Mann, Kristen. "The Materiality of Abandonment in the Geometric Cyclades: Zagora on Andros." CHS Research Bulletin 11 (2023). https://nrs.harvard.edu/URN-3:HLNC.ESSAY:103377755
Early Career Material Culture Fellow in Hellenic Studies 2022-23
Few Geometric settlements are as well-preserved as Zagora on Andros (900-700 BC; Fig. 1). A densely inhabited, fortified, coastal town with substantial excavated assemblages, the site offers a rare opportunity to contextualize EIA Aegean socio-political developments at the household level. Undisturbed by later construction and carefully excavated,1 Zagora’s excellent preservation and relatively short – but still multi-generational – occupation span enable rigorous, high-resolution social analyses of daily, seasonal, and intergenerational lived experience.
Zagora has become emblematic of 8th-century socio-economic change. Specifically, scholars have argued its layout evinces the rise of civic institutions, urban planning, evolving social structures, and nascent ideas of shielded gendered behaviour.3 However, the reconfiguration of domestic spaces at Zagora – and the site’s ensuing regular alignment – was driven more by internal developments, such as household lifecycles and changing needs, or spatial pressures caused by earlier growth and success (Mann 2019; In Press).
The 1967-1974 Australian team, led by the late Alexander Cambitoglou, were remarkably diligent: thanks to the vision of the field director, Judy Birmingham, they sieved all soils below topsoil, retained all finds (no matter material or preservation), took scientific samples and kept meticulous field notes. This data, largely unpublished, is perfect for querying household spatial behaviour. While close study of this material yielded numerous insights into seasonal lived experience and household dynamics, this report focuses on a suite of behaviours that came to loom large during this project: abandonment practices and choices. The mystery of why Zagora’s inhabitants packed up and left at the peak of its growth (c. 700 BC) has always tickled researchers, but substantive insights required deep material study embedded in contextual stratigraphic consideration of site formation processes. The results indicate that Zagora’s abandonment was not as simple as first thought, and profoundly shaped – perhaps even radically altered – the final ‘occupation’ assemblages as recovered on site.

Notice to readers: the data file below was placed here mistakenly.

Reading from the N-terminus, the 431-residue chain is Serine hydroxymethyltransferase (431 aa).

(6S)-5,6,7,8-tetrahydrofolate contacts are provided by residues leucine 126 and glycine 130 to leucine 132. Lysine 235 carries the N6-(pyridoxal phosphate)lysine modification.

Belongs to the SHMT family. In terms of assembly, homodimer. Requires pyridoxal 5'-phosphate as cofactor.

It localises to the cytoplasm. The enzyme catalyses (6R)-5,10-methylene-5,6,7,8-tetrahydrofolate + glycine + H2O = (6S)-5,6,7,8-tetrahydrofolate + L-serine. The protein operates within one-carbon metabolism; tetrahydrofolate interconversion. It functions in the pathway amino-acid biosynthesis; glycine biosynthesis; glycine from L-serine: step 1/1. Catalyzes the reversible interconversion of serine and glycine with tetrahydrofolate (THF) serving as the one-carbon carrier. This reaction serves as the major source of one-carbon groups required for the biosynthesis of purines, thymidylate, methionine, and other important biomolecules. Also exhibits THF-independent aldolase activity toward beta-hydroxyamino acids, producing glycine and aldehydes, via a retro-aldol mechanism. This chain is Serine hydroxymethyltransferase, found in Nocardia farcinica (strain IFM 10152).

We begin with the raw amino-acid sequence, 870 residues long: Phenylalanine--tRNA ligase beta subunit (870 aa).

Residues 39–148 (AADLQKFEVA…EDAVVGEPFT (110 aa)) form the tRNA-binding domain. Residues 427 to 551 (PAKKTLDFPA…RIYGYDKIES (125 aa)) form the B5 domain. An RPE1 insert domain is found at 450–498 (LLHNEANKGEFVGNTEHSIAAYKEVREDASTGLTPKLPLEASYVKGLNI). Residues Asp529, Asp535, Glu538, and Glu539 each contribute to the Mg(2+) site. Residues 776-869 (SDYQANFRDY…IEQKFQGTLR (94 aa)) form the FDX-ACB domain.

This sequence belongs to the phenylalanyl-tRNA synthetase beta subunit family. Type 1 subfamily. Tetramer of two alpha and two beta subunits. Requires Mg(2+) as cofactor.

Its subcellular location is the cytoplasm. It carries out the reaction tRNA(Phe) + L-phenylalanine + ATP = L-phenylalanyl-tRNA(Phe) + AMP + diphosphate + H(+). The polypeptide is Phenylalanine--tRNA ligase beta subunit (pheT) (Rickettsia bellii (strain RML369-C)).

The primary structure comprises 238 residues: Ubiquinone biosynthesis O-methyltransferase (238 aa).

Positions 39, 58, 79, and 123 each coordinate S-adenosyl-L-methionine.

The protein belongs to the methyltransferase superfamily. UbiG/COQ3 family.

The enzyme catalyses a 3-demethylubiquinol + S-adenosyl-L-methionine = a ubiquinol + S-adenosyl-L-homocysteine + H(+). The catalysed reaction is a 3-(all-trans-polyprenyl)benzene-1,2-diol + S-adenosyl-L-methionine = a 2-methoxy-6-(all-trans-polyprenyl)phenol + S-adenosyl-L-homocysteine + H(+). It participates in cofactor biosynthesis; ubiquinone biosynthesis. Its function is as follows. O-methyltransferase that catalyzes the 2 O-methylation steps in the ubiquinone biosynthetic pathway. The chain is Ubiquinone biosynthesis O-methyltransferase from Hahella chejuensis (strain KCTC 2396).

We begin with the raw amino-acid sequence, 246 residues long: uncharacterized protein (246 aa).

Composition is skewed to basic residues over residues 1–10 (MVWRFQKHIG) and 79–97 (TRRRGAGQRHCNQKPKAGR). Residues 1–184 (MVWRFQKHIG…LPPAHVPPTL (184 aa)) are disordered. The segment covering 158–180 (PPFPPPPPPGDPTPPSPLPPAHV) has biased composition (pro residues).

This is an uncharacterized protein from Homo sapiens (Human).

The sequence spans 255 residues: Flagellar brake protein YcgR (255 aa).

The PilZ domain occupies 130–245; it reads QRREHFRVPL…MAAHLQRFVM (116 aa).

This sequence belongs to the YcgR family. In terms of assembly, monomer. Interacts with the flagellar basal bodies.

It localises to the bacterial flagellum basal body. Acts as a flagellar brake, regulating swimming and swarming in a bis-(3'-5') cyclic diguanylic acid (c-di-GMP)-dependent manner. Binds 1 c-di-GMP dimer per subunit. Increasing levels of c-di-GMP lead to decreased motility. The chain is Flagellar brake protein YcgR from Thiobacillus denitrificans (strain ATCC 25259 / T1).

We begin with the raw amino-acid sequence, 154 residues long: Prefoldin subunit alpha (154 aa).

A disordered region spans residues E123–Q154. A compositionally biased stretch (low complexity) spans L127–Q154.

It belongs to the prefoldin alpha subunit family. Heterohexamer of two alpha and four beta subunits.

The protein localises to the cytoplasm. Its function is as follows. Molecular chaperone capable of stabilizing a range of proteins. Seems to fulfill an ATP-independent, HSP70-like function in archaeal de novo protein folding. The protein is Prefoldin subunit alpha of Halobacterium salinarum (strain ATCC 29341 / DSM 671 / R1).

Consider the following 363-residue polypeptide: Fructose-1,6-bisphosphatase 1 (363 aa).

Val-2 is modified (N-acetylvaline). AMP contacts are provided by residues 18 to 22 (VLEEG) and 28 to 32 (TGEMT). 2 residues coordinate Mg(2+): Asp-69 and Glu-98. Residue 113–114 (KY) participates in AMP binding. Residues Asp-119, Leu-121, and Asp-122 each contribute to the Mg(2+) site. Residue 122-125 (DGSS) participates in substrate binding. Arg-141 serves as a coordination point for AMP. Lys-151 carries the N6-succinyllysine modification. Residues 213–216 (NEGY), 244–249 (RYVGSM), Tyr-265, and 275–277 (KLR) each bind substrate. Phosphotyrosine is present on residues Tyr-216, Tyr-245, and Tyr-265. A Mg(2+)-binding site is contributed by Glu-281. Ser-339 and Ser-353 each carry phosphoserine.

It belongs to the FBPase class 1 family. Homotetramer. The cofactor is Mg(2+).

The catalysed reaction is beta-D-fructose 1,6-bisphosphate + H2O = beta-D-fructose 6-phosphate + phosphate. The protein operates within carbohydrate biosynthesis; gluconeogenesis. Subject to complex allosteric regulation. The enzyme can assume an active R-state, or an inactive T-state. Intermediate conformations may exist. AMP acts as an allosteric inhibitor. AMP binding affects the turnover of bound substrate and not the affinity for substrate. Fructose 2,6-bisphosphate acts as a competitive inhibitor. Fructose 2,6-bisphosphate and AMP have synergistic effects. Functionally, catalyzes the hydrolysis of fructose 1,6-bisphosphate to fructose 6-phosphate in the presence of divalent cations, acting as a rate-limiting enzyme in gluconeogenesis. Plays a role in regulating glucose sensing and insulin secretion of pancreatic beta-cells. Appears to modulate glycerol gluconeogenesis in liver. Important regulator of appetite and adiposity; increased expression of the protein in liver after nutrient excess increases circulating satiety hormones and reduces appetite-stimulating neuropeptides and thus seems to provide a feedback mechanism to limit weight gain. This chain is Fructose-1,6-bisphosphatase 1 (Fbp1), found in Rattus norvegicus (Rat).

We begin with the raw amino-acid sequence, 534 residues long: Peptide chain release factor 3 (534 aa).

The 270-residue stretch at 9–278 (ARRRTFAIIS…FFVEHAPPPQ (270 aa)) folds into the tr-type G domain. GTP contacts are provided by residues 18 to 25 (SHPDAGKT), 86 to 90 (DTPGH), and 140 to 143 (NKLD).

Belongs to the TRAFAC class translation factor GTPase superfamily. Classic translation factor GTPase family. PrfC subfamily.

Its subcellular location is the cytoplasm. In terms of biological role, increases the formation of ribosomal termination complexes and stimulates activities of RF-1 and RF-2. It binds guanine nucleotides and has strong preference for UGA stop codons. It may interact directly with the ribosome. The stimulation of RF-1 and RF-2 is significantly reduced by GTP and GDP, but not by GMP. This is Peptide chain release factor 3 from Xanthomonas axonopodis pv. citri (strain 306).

Artefact distributions and abandonment behaviour across the site
A surprising amount of material was abandoned in the Zagora houses when they began to collapse, leading some to suggest a cataclysmic provocation for departure.4 While only nine ‘houses’ (here defined as a place of dwelling and locus of quotidian activities) have been excavated in their entirety (or near enough),5 all from the central plateau, we have a larger sample of 67 excavated rooms from across the site.6 Only material abandoned in situ is discussed here, as identified through a study of the context pottery from five houses (D33, H21, H33, H48, and J18) combined with the inventoried material from across the site.7 Inventory preservation extent (>33%) was used as a notional indication of stratigraphic context for assemblages not examined in person during this project, as such objects were likely in situ when the roof collapsed.8
Several rooms had over 20 in situ objects, though 7-9 was more usual.9 At first glance (Fig. 2) rooms in Area H appeared to have higher artefact counts than elsewhere, perhaps suggesting a difference in wealth or decisions regarding equipment discard. Yet patterns become clearer when abundantly discarded artefact types are filtered out (namely replaceable objects such as schist disks, spindle-whorls, stray lost beads, and common stone tools; see Fig. 3).